Categorized | Acne

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Acne Treatment Scam? Stop Getting Ripped Off

The Internet is packed with good information about acne, but along with good information comes the bad. Those who haven’t researched acne, or never even experienced acne, try to recommend you acne products that are very fishy. Whether these ads are being advertised on TV (infomercials), the Internet, or even on the streets, it’s important to take the information you find with a grain of salt. There are many common advertising techniques used to lure acne sufferers into purchase their products.

#1: Listening to the Claims of the Acne Treatment Producer

The manufacturers of an acne treatment always try to claim their own product is the best, and they claim all other acne treatments don’t work. These people have more of a financial interest than an interest to educate and help you to treat your acne. Common techniques include word choice. Beware of words like laboratories, revolutionary, overnight, and 3 Days. Just because a name has a trademark next to it doesn’t make the acne treatment reliable.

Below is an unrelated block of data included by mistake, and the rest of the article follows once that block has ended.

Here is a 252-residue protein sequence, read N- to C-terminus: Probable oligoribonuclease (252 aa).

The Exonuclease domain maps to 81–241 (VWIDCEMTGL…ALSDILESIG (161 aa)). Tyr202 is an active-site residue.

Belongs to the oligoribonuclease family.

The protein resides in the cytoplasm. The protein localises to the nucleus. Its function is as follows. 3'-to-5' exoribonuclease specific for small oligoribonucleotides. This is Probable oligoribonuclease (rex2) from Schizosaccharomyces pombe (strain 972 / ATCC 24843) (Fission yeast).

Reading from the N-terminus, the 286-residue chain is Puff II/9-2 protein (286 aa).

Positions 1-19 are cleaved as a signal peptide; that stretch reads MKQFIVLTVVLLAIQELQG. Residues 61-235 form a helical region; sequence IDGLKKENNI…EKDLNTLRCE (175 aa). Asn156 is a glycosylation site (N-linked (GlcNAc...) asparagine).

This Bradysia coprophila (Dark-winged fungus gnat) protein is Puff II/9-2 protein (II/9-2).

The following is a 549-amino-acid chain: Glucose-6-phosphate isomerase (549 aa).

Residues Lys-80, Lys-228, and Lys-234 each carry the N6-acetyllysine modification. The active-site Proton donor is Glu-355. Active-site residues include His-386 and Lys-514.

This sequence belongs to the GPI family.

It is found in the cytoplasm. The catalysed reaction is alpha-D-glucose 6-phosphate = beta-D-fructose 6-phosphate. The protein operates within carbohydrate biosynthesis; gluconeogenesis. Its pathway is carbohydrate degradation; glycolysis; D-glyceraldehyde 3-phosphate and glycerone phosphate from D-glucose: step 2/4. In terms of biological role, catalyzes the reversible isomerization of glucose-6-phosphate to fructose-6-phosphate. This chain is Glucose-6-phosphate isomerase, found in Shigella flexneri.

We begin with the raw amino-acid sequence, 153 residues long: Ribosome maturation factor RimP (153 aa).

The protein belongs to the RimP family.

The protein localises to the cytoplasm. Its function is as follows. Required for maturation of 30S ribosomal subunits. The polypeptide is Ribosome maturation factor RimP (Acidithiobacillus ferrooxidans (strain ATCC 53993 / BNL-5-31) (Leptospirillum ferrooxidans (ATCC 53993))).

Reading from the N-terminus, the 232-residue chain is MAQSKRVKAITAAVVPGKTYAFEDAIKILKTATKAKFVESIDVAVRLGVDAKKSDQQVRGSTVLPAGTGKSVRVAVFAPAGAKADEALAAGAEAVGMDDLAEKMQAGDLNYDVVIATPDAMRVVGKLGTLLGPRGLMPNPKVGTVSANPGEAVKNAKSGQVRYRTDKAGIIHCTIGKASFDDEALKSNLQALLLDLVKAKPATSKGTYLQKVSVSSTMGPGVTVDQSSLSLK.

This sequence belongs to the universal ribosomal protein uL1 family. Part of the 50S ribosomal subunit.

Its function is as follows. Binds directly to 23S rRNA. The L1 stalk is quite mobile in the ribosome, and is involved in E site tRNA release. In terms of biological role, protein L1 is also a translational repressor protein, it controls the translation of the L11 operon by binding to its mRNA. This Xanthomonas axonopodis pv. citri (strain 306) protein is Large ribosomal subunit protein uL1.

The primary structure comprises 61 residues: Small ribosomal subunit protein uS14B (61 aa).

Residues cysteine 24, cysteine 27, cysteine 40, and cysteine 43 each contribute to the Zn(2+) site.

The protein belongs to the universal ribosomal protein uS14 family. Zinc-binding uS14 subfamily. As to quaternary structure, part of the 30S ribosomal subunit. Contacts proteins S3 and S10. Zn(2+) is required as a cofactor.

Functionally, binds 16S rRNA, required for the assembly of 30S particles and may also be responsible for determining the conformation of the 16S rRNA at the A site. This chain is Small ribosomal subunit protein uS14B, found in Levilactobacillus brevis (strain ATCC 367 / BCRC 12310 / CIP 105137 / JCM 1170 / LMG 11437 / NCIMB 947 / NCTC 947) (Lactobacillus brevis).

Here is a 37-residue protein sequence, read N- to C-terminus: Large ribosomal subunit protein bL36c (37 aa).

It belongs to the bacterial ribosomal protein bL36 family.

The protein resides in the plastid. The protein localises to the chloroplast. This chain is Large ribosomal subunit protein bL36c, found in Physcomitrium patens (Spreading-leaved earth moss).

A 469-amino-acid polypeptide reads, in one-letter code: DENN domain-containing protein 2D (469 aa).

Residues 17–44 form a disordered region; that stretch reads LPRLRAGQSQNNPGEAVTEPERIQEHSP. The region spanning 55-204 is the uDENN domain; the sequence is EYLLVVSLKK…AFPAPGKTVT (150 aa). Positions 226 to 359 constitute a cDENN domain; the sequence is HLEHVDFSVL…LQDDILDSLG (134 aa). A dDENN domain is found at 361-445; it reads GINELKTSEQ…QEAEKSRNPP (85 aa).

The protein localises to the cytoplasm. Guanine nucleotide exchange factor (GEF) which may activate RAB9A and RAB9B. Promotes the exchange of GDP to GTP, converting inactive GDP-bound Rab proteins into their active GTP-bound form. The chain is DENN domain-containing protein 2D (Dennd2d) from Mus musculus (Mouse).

#2: Is it too Good to be True?

An effective acne treatment takes time to clear your skin, not 24 hours, not 3 days, not 1 week. A good acne treatment generally takes 1 month to see results and up over 3 months to see full results. Some acne treatments do show temporary improvement in just a few hours, but these results do not last, and often they may lead to future acne breakouts. Even with strong, doctor prescribed medications, acne can take 6 months to treat, such as Accutane. Don’t believe those scam artists claiming you can be acne free in just a few days.

#3: Beware of “Scientific” Claims and Celebrity Endorsements

Too often we see labels such as “Dermatology tested,” “Results from studies show…” and many other claims that makes an acne treatment more enticing to purchase.

“Money-Back Guarantee!” doesn’t make an acne treatment good – the strategy behind the money-back guarantee is, they make it very difficult for you to get your money back. For example, they put you 30 minutes on hold for a phone call, or they ask you to try the product a little longer.

Celebrity endorsements are one of the sneakiest ways to get customers. Whether the celebrity had acne, or just one or two pimples, they can easily help make an acne TV commercial for millions of dollars.

The truth is, phony acne products look exactly like legit acne products. To find a good acne product requires good judgment, and it’s also a good idea to get product recommendations from past acne sufferers.

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